Non-Judicial Punishment (NJP) / Captain's Mast / Office Hours / Article 15
If you are suspected of a “minor offense” under the UCMJ, your command may offer you NJP. Your commanding officer has wide discretion to determine what qualifies as a “minor offense.” But you have an absolute right to refuse NJP and demand trial by court-martial (*except if you are currently attached to or embarked in a vessel). Depending on your rank, character of service, and number of years in service, there are pros and cons of each choice. And there can be very strategic considerations when deciding to accept NJP or demand trial by court-martial. You are usually permitted to speak with an attorney before making this decision. If given the opportunity, you should always talk to attorney before deciding whether to accept NJP or demand trial by court-martial.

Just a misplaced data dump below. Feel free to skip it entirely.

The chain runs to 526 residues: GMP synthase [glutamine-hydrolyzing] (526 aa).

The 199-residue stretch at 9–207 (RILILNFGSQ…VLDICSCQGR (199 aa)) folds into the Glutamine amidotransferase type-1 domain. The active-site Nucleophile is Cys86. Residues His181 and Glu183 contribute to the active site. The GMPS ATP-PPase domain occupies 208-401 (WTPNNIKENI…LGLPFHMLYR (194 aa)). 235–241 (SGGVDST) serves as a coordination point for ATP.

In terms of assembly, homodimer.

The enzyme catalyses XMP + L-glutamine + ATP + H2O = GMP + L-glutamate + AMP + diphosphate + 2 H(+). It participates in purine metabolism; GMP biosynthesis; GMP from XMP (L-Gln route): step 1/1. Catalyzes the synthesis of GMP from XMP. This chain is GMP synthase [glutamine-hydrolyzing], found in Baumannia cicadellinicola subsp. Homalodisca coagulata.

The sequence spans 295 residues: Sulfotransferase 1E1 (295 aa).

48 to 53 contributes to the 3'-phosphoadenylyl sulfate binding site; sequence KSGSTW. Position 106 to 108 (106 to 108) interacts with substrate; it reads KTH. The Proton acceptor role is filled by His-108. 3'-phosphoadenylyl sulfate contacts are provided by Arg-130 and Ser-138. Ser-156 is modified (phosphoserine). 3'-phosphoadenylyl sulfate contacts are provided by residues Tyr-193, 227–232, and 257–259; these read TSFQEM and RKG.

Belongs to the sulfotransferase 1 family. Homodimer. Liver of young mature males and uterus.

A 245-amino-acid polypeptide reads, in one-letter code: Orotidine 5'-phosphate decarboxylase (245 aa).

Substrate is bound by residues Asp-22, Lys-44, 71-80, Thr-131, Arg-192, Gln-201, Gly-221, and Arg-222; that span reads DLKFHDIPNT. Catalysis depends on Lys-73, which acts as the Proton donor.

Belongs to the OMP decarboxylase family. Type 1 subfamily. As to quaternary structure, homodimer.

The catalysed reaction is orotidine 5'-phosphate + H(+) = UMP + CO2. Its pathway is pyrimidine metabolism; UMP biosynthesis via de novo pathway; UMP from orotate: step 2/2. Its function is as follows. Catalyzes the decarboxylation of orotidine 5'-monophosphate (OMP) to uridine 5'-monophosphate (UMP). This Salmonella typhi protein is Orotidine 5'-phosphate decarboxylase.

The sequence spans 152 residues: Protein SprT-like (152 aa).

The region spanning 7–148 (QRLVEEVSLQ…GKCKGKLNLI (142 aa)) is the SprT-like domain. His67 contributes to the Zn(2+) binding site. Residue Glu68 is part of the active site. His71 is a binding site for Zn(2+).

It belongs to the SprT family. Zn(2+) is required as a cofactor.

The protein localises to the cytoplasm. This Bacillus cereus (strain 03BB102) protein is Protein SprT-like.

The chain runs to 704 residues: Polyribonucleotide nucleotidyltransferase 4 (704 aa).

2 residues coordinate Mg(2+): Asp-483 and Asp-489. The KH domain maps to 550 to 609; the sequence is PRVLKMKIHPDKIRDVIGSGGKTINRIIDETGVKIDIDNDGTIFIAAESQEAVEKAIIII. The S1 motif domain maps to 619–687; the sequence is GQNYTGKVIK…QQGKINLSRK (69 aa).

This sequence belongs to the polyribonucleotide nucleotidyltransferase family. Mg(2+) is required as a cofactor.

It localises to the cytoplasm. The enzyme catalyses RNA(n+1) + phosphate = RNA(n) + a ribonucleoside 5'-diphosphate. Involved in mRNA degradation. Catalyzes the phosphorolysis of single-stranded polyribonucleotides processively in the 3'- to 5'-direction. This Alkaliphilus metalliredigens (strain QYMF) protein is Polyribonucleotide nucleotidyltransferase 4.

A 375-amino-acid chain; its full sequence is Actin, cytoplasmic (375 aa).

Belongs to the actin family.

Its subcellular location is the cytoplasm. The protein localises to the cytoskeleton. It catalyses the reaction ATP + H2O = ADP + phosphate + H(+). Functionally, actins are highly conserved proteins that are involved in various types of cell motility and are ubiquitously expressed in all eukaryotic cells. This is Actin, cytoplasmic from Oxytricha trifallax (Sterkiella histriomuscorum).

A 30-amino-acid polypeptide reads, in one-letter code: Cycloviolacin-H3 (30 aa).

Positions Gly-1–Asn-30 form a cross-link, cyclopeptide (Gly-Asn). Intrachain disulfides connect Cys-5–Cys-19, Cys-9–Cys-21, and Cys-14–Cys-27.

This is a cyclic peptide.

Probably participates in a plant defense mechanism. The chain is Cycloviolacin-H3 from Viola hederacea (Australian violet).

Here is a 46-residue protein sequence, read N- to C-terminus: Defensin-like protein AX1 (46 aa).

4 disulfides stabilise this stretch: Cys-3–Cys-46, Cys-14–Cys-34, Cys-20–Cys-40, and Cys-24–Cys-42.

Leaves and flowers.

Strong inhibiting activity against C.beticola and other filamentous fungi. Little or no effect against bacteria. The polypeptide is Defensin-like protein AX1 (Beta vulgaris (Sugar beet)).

The punishments at NJP are much more limited than at a court-martial. Punishments authorized at NJP are forfeiture of pay, restriction to certain specified limits, extra duties, correctional custody, reduction in pay grade, and others. Service members above certain pay grades may not be reduced in rank. Confinement in a brig or jail is not authorized for NJP. If a service member feels that his punishment at NJP was unjust or disproportionate to the offense, he may appeal to the next superior authority but must do so in writing. An attorney is usually beneficial in preparing such an appeal.
Contact the lawyers at Carmichael Ellis & Brock, PLLC at 703-684-7908 to address your legal matter promptly.